“The Marxist solution has failed, but the realities of marginalization and exploitation remain in the world, especially the Third World, as does the reality of human alienation, especially in the more advanced countries. Against these phenomena the Church strongly raises her voice.”

“Power becomes particularly irresistible when exercised by those who, because they hold and control money, are able also to govern credit and determine its allotment, for that reason supplying, so to speak, the lifeblood to the entire economic body, and grasping, as it were, in their hands the very soul of production, so that no one dare breathe against their will."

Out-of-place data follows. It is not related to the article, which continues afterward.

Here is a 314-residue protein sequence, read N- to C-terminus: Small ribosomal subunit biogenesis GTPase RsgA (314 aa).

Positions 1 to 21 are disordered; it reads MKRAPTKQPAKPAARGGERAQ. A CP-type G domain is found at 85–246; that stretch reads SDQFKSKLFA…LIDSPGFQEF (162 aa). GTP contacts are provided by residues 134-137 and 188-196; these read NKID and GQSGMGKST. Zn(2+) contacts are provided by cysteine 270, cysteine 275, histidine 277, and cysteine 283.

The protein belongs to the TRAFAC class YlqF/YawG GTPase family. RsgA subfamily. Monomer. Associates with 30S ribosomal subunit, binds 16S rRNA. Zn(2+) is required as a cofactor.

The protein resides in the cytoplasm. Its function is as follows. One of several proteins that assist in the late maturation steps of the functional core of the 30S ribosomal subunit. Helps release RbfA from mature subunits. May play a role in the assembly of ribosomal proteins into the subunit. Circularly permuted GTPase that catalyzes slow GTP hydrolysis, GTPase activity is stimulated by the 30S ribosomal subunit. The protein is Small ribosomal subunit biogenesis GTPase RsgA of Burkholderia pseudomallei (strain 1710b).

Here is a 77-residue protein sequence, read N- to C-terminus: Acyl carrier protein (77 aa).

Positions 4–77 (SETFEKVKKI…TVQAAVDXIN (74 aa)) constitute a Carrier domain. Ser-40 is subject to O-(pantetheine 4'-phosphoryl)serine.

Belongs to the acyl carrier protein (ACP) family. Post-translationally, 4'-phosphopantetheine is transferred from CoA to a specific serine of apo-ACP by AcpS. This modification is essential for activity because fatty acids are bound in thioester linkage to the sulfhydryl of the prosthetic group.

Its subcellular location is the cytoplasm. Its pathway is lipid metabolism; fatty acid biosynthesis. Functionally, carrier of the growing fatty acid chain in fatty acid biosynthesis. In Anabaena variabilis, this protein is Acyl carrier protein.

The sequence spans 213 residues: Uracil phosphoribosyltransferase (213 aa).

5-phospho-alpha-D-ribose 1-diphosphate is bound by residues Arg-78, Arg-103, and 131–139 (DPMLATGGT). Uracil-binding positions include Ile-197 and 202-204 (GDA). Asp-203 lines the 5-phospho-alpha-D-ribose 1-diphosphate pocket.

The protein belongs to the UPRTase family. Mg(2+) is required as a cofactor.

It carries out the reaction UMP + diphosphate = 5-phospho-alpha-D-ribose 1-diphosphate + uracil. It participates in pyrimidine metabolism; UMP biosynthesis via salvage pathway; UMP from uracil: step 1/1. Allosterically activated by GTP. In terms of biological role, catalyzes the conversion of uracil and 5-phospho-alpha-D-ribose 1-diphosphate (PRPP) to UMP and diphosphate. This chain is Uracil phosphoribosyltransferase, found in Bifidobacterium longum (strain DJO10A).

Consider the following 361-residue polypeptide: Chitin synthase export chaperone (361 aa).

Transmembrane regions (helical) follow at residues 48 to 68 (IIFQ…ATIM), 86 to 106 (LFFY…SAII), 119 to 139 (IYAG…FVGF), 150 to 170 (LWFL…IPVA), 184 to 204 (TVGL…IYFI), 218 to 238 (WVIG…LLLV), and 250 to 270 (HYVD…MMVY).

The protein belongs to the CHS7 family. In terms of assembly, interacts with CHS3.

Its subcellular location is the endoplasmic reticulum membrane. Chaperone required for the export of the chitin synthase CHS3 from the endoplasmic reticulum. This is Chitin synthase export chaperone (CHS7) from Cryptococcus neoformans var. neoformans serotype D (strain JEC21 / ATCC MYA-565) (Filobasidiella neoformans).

“Although decisively condemning “socialism,” the church, since Leo XIII’s Rerum Novarum, has always distanced itself from capitalistic ideology, holding it responsible for grave social injustices.”

“Working men have been surrendered, isolated and helpless, to the hard-heartedness of employers and the greed of unchecked competition [and] a small number of very rich men have been able to lay upon the teeming masses of laboring poor a yoke little better than that of slavery itself.

ANSWERS: John Paul II, Leo XIII, Benedict XVI, John Paul II, Pope Pius XI, John Paul II, 

NONE of the above were said by Pope Francis, but all were said by his predecessors

Should Pope Francis Just Say ABORTION and SAME SEX MARRIAGE?

I was blessed with a great opportunity to take in the Holy Father's speech to Congress yesterday with some of our DePauw students and faculty yesterday morning.